We’ve learned it depends a lot on whothe landlord is — and that’schanging. Large corporations are scooping up more rental properties, and as they do, their relationship with tenants becomes less personal and more profit-driven.
I’m Molly Solomon.
ERIN: And I’m Erin Baldassari.
From KQED, you’re listening to Sold Out: Rethinking Housing in America. This season, we’re talking about evictions.
Coming up: The business of being a landlord — and when it pays to evict.
(Sold Out theme song ends.)
ERIN: To understand how landlords make decisions about evictions, it helps to know why they got into the business. When I asked Kevin, he said he sort of fell into it. He started working as a property manager to help pay his way through college.
(Sounds: Highways, cars driving nearby, street sounds)
KEVIN: So I kind of learned the business a little bit, and I saw the people that were the owners and they seem to be doing pretty good. So I figure that, you know, long term, this would be a good thing to do.
MOLLY: He bought his first rental property — a single-family home — around 40 years ago, while still holding down a day job at an oil refinery. A few years later, he bought a triplex.
KEVIN: And I had just gone from there. What happens is property goes up, you refinance it, buy another. Two properties go up, you refinance it and buy another.
MOLLY: Now, he doesn’t need a day job. And he’s not what you’d call a mom-and-pop landlord. He’s bigger than that — more of a mid-sized investor.
KEVIN: For the most part, my main investment is real estate.
KEVIN: And it's done well.
ERIN: Yeah. (Erin laughs.)
KEVIN: Yes, it's done well.
ERIN: It’s not all profit, though. He says the maintenance, mortgages, property taxes and insurance cost about 65 to 70% of what he gets in rent. The rest he keeps.
KEVIN: So your profit margin’s somewhere around 30, 35%.
MOLLY: Most of Kevin’s properties are on the eastern edge of the Bay Area. They’re in low-income neighborhoods. Even if it seems counterintuitive, he says that’s where you get a bigger bang for your buck.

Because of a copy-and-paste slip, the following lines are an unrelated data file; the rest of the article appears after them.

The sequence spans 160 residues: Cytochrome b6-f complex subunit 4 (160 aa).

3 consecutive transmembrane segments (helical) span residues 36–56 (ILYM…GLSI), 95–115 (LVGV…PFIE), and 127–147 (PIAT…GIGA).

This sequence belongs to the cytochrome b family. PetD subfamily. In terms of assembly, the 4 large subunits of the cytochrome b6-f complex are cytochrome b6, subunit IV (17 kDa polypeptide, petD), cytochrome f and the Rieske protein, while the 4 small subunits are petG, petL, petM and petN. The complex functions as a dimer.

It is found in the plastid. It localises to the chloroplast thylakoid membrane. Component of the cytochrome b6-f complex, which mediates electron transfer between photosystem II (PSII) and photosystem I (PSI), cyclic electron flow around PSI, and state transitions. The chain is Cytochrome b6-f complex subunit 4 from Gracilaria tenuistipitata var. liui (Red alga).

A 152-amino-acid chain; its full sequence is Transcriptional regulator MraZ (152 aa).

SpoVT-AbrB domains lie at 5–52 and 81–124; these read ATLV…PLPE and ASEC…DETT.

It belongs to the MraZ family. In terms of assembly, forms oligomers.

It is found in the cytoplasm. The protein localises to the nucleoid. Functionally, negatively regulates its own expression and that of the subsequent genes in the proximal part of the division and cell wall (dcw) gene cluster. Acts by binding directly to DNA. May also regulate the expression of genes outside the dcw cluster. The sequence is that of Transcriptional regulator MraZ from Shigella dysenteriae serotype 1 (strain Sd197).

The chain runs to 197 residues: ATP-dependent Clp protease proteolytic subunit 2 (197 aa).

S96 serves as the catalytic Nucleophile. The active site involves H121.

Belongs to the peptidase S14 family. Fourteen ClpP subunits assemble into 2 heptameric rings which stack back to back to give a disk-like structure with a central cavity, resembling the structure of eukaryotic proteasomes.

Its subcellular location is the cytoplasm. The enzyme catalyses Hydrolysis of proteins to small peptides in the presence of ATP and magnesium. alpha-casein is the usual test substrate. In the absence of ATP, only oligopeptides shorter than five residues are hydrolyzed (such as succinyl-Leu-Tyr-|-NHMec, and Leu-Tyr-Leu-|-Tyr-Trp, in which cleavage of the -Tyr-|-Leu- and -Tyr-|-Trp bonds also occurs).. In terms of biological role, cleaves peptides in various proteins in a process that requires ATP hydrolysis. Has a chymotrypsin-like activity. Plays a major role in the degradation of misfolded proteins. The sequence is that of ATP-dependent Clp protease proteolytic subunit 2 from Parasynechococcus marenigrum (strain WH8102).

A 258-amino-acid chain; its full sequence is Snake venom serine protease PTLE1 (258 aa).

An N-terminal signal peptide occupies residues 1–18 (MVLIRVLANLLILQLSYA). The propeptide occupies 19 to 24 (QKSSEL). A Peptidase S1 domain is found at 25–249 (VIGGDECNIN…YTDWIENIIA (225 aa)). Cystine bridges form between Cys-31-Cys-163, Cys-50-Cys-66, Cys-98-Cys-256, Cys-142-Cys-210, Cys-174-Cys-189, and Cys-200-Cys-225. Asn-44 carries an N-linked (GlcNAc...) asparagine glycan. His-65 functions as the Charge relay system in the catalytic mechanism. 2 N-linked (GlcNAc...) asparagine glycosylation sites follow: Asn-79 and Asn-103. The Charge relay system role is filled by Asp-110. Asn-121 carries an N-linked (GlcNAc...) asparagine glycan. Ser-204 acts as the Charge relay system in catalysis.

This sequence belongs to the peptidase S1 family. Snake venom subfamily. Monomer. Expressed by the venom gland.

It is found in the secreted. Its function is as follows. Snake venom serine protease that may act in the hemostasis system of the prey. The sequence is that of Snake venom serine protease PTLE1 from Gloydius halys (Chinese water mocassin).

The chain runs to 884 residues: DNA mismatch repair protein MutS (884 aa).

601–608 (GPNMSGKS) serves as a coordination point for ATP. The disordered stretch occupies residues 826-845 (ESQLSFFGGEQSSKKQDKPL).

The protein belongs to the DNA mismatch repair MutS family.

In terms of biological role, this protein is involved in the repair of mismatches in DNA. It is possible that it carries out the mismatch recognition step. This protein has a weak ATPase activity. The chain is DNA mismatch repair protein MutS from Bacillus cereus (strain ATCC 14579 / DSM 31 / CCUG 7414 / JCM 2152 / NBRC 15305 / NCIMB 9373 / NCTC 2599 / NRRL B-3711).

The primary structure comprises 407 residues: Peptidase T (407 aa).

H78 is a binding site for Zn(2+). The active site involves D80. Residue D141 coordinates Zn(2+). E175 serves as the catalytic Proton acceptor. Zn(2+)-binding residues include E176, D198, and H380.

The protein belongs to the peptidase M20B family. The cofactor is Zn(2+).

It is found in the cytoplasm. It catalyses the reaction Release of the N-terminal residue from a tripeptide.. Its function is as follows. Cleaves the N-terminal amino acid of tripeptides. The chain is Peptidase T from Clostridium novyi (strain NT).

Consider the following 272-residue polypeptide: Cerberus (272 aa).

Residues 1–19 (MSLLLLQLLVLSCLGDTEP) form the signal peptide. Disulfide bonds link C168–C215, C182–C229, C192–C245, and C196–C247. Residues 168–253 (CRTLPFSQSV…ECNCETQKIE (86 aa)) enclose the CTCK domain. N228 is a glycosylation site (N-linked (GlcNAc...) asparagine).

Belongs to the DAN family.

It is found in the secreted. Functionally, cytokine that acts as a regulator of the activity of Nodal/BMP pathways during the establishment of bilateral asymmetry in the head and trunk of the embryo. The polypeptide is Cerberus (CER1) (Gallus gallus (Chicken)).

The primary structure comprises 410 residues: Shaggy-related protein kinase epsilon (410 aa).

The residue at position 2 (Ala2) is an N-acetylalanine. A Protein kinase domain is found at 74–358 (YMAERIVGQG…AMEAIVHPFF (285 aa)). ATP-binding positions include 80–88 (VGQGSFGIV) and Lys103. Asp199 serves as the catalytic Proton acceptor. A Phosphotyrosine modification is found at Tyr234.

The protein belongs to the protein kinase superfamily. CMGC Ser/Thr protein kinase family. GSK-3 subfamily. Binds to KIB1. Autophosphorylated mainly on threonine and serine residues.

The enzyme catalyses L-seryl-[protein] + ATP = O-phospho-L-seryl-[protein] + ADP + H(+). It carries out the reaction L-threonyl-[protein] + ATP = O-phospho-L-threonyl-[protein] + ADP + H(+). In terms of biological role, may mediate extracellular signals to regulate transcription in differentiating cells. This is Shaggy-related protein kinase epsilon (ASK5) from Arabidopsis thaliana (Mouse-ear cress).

And studies back that up. Researchers from Princeton and MIT found that on average, landlords in low-income neighborhoods took homedouble the profit, compared to landlords in wealthy neighborhoods.
That’s because they have lower mortgages and property taxes. And despite living in worse neighborhoods, tenants pay about the same in rent.
ERIN: But Kevin’s business model of specializing in low-income neighborhoods doesn’t always work out — for him or his tenants.
He co-owns an RV park and marina in Bethel Island, a small town more than an hour’s drive from San Francisco. County officials there have labeled it a public nuisance. Officials say it was never properly permitted to begin with — even though people had been living there before Kevin and his business partner bought the place back in 2004.
MOLLY: The county and the owners reached a stalemate over how to bring the place up to code. So in November, the owners told the 30-or-so tenants they had to leave. But most had nowhere to go. They stayed and saw bad conditions get worse.
The electricity was cut off in late January, shared bathrooms boarded up and trash service stopped. A few weeks later, a fire broke out in one of the RVs, sending a woman to the hospital with severe burns. She had been using a propane heater to stay warm.
ERIN: The rents there are about as cheap as they get in the Bay Area, with people paying around $400 to $750 a month.
Deanna Hughes moved into a houseboat on the marina about a year ago. She says a lot of her neighbors survive on disability checks or social security.